Brief Biographies

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American Book Exchange, 1881 - 215 Seiten
 

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Seite 158 - And the Raven, never flitting, still is sitting, still is sitting On the pallid bust of Pallas just above my chamber door; And his eyes have all the seeming of a demon's that is dreaming, . And the lamp-light o'er him streaming throws his shadow on the floor: And my soul from out that shadow that lies floating on the floor Shall be lifted — nevermore...
Seite 127 - Immortality" still his: a king of men. The practical intellects of the world did not much heed him, or carelessly reckoned him a metaphysical dreamer: but to the rising spirits of the young generation he had this dusky sublime character; and sat there as a kind of Magus, girt in mystery and enigma; his Dodona oakgrove (Mr. Gilman's house at Highgate) whispering strange things, uncertain whether oracles or jargon.
Seite 158 - Nevermore.' 'Be that word our sign of parting, bird or fiend!' I shrieked, upstarting 'Get thee back into the tempest and the Night's Plutonian shore! Leave no black plume as a token of that lie thy soul hath spoken! Leave my loneliness unbroken! - quit the bust above my door! Take thy beak from out my heart, and take thy form from off my door!
Seite 158 - Be that word our sign of parting, bird or fiend!" I shrieked, upstarting: "Get thee back into the tempest and the Night's Plutonian shore ! Leave no black plume as a token of that lie thy soul hath spoken ! Leave my loneliness unbroken! quit the bust above my door! 100 Take thy beak from out my heart, and take thy form from off my door!
Seite 140 - The latter was only for vegetables; but it contained a cherry-tree, which I saw twice in blossom. I parcelled out the ground in my imagination into favourite districts. I made a point of dressing myself as if for a long walk; and then, putting on my gloves, and taking my book under my arm, stepped forth, requesting my wife not to wait dinner if I was too late. My eldest little boy, to whom Lamb addressed some charming verses on the occasion, was my constant companion, and we used to play all sorts...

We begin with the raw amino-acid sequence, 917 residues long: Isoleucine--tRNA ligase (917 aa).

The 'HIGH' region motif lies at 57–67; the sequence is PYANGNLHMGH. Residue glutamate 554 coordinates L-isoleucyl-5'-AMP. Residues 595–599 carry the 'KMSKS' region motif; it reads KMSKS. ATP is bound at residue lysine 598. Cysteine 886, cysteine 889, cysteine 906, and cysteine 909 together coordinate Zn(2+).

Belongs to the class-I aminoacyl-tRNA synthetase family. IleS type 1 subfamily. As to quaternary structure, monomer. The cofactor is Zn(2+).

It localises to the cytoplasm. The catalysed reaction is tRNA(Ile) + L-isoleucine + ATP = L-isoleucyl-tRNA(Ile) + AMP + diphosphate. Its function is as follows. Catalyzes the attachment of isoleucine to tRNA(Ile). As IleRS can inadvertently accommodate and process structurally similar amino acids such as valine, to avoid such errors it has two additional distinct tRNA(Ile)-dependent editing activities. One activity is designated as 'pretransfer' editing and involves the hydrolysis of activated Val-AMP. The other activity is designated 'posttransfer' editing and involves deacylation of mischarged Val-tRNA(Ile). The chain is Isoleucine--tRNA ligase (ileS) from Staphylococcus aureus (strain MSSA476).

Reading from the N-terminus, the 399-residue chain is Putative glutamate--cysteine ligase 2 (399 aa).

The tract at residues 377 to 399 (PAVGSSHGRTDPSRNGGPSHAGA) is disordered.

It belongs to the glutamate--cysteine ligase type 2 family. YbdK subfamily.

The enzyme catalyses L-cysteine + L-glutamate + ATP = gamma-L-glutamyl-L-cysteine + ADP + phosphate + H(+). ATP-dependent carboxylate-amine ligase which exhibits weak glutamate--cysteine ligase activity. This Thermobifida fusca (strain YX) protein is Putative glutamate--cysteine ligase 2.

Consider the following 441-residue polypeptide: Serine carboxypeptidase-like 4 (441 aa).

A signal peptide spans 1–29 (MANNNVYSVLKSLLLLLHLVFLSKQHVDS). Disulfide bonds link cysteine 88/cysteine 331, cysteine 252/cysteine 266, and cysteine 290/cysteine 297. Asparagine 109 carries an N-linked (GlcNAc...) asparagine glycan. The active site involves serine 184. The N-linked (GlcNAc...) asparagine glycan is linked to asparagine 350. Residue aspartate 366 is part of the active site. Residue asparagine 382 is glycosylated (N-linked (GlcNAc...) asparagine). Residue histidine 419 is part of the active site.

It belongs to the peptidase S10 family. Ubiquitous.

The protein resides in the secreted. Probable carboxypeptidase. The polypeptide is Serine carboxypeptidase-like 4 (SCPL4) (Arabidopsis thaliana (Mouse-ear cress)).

Seite 213 - A female, resident in the town, officiated: her voice was exceedingly melodious, her delivery emphatic, and her enunciation extremely distinct. The service was the Liturgy of the Church of England : two Psalms were sung by the whole of the prisoners, and extremely well ; much better than I have frequently heard in our best appointed churches.
Seite 54 - I am quite sure that it is a most solemn duty to cultivate our understandings to the uttermost, for I have seen the evil moral consequences of fanaticism to a greater degree than I ever expected to see them realized ; and I am satisfied that a neglected intellect is far oftener the cause of mischief to a man, than a perverted or over-valued one.
Seite 140 - But I possessed another surprise; which was a garden. There was a little yard outside the room, railed off from another belonging to the neighbouring ward. This yard I shut in with green palings, adorned it with a trellis, bordered it with a thick bed of earth from a nursery, and even contrived to have a grass-plot.
Seite 55 - If there be one thing on earth which is truly admirable, it is to see God's wisdom blessing an inferiority of natural powers, where they have been honestly, truly, and zealously cultivated.
Seite 144 - ... thriftless prodigal of smiles and tears, No hope I needed, and I knew no fears. But sleep, though sweet, is only sleep, and waking, I waked to sleep no more, at once o'ertaking The vanguard of my age, with all arrears Of duty on my back. Nor child, nor man, Nor youth, nor sage, I find my head is grey, For I have lost the race I never ran : A rathe December blights my lagging May ; And still I am a child, though I be old, Time is my debtor for my years untold.

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